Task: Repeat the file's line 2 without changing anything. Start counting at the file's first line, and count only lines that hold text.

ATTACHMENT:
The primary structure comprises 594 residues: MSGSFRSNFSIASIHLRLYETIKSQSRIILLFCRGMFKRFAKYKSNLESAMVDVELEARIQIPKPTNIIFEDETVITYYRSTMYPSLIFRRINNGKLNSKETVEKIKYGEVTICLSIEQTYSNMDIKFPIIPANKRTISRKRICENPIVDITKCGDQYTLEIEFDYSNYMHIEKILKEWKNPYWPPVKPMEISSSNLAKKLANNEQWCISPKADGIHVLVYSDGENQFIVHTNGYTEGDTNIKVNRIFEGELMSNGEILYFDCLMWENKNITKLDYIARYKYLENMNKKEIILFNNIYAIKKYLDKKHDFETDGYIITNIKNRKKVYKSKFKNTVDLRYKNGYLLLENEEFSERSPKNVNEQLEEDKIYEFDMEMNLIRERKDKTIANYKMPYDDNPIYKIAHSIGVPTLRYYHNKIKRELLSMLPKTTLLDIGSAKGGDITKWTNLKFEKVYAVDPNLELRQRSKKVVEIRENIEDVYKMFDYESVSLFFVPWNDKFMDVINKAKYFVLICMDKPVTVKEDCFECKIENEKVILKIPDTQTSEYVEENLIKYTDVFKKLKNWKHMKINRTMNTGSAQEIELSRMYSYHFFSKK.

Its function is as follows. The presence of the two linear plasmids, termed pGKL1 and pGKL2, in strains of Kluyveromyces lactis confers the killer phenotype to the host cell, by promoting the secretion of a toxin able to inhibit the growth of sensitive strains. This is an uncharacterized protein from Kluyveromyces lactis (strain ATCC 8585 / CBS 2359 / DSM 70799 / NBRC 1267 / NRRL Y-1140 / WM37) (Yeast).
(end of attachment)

Its function is as follows. The presence of the two linear plasmids, termed pGKL1 and pGKL2, in strains of Kluyveromyces lactis confers the killer phenotype to the host cell, by promoting the secretion of a toxin able to inhibit the growth of sensitive strains. This is an uncharacterized protein from Kluyveromyces lactis (strain ATCC 8585 / CBS 2359 / DSM 70799 / NBRC 1267 / NRRL Y-1140 / WM37) (Yeast).